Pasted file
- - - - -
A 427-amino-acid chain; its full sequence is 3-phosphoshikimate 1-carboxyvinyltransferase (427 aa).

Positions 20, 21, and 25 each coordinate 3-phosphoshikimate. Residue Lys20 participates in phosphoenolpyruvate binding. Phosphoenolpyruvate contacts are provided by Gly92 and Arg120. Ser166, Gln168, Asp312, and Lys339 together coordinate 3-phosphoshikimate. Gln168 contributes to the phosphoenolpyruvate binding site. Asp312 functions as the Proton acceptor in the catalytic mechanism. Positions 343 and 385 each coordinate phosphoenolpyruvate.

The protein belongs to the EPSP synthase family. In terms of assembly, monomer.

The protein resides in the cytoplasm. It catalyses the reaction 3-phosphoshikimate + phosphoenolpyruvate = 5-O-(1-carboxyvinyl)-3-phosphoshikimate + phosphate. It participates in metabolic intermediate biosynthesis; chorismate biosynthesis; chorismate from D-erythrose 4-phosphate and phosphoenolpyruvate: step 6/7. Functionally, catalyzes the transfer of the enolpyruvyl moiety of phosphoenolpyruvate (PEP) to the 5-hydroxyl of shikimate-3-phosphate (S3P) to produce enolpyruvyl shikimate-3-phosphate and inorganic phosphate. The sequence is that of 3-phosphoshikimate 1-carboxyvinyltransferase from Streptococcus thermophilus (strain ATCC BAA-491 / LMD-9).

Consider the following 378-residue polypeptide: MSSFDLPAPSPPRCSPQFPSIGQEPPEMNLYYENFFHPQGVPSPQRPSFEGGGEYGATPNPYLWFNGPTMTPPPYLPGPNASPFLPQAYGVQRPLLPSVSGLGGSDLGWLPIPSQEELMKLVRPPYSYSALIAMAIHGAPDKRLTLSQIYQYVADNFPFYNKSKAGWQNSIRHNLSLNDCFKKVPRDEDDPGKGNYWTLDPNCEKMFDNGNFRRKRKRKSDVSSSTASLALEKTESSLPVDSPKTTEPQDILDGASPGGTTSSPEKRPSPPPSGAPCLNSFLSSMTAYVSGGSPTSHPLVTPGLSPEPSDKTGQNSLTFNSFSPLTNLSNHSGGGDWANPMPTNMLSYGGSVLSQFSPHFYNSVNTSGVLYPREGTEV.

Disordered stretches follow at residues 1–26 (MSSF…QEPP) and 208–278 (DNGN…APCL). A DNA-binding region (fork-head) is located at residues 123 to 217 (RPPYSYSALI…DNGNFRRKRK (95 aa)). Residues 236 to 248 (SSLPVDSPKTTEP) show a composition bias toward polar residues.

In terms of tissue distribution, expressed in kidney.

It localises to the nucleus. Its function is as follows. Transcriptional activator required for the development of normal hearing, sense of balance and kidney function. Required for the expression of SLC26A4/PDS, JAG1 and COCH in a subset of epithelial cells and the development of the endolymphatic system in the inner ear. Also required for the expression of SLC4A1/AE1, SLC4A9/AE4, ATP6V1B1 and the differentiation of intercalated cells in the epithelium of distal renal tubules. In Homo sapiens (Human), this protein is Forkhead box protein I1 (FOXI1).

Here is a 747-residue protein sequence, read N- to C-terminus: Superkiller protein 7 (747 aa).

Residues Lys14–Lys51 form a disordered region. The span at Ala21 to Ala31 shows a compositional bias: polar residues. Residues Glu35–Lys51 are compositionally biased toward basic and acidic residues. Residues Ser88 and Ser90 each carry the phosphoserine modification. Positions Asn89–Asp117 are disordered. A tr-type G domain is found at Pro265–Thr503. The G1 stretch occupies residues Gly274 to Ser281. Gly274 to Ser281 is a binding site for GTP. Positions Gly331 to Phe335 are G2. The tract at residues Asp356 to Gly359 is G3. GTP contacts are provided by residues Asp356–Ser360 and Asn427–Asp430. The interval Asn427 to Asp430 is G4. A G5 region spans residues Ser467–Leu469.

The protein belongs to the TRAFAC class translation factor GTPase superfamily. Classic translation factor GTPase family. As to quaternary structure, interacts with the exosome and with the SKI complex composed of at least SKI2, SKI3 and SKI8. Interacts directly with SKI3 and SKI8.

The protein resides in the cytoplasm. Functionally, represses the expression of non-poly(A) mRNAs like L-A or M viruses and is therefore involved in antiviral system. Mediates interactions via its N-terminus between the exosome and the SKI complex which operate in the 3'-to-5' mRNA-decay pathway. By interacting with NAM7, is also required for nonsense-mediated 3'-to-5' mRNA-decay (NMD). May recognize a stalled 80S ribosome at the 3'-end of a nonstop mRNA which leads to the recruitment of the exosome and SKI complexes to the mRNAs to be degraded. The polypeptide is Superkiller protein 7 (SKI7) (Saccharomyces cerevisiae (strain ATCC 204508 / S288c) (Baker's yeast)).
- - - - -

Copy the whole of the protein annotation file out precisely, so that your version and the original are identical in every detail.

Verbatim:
A 427-amino-acid chain; its full sequence is 3-phosphoshikimate 1-carboxyvinyltransferase (427 aa).

Positions 20, 21, and 25 each coordinate 3-phosphoshikimate. Residue Lys20 participates in phosphoenolpyruvate binding. Phosphoenolpyruvate contacts are provided by Gly92 and Arg120. Ser166, Gln168, Asp312, and Lys339 together coordinate 3-phosphoshikimate. Gln168 contributes to the phosphoenolpyruvate binding site. Asp312 functions as the Proton acceptor in the catalytic mechanism. Positions 343 and 385 each coordinate phosphoenolpyruvate.

The protein belongs to the EPSP synthase family. In terms of assembly, monomer.

The protein resides in the cytoplasm. It catalyses the reaction 3-phosphoshikimate + phosphoenolpyruvate = 5-O-(1-carboxyvinyl)-3-phosphoshikimate + phosphate. It participates in metabolic intermediate biosynthesis; chorismate biosynthesis; chorismate from D-erythrose 4-phosphate and phosphoenolpyruvate: step 6/7. Functionally, catalyzes the transfer of the enolpyruvyl moiety of phosphoenolpyruvate (PEP) to the 5-hydroxyl of shikimate-3-phosphate (S3P) to produce enolpyruvyl shikimate-3-phosphate and inorganic phosphate. The sequence is that of 3-phosphoshikimate 1-carboxyvinyltransferase from Streptococcus thermophilus (strain ATCC BAA-491 / LMD-9).

Consider the following 378-residue polypeptide: MSSFDLPAPSPPRCSPQFPSIGQEPPEMNLYYENFFHPQGVPSPQRPSFEGGGEYGATPNPYLWFNGPTMTPPPYLPGPNASPFLPQAYGVQRPLLPSVSGLGGSDLGWLPIPSQEELMKLVRPPYSYSALIAMAIHGAPDKRLTLSQIYQYVADNFPFYNKSKAGWQNSIRHNLSLNDCFKKVPRDEDDPGKGNYWTLDPNCEKMFDNGNFRRKRKRKSDVSSSTASLALEKTESSLPVDSPKTTEPQDILDGASPGGTTSSPEKRPSPPPSGAPCLNSFLSSMTAYVSGGSPTSHPLVTPGLSPEPSDKTGQNSLTFNSFSPLTNLSNHSGGGDWANPMPTNMLSYGGSVLSQFSPHFYNSVNTSGVLYPREGTEV.

Disordered stretches follow at residues 1–26 (MSSF…QEPP) and 208–278 (DNGN…APCL). A DNA-binding region (fork-head) is located at residues 123 to 217 (RPPYSYSALI…DNGNFRRKRK (95 aa)). Residues 236 to 248 (SSLPVDSPKTTEP) show a composition bias toward polar residues.

In terms of tissue distribution, expressed in kidney.

It localises to the nucleus. Its function is as follows. Transcriptional activator required for the development of normal hearing, sense of balance and kidney function. Required for the expression of SLC26A4/PDS, JAG1 and COCH in a subset of epithelial cells and the development of the endolymphatic system in the inner ear. Also required for the expression of SLC4A1/AE1, SLC4A9/AE4, ATP6V1B1 and the differentiation of intercalated cells in the epithelium of distal renal tubules. In Homo sapiens (Human), this protein is Forkhead box protein I1 (FOXI1).

Here is a 747-residue protein sequence, read N- to C-terminus: Superkiller protein 7 (747 aa).

Residues Lys14–Lys51 form a disordered region. The span at Ala21 to Ala31 shows a compositional bias: polar residues. Residues Glu35–Lys51 are compositionally biased toward basic and acidic residues. Residues Ser88 and Ser90 each carry the phosphoserine modification. Positions Asn89–Asp117 are disordered. A tr-type G domain is found at Pro265–Thr503. The G1 stretch occupies residues Gly274 to Ser281. Gly274 to Ser281 is a binding site for GTP. Positions Gly331 to Phe335 are G2. The tract at residues Asp356 to Gly359 is G3. GTP contacts are provided by residues Asp356–Ser360 and Asn427–Asp430. The interval Asn427 to Asp430 is G4. A G5 region spans residues Ser467–Leu469.

The protein belongs to the TRAFAC class translation factor GTPase superfamily. Classic translation factor GTPase family. As to quaternary structure, interacts with the exosome and with the SKI complex composed of at least SKI2, SKI3 and SKI8. Interacts directly with SKI3 and SKI8.

The protein resides in the cytoplasm. Functionally, represses the expression of non-poly(A) mRNAs like L-A or M viruses and is therefore involved in antiviral system. Mediates interactions via its N-terminus between the exosome and the SKI complex which operate in the 3'-to-5' mRNA-decay pathway. By interacting with NAM7, is also required for nonsense-mediated 3'-to-5' mRNA-decay (NMD). May recognize a stalled 80S ribosome at the 3'-end of a nonstop mRNA which leads to the recruitment of the exosome and SKI complexes to the mRNAs to be degraded. The polypeptide is Superkiller protein 7 (SKI7) (Saccharomyces cerevisiae (strain ATCC 204508 / S288c) (Baker's yeast)).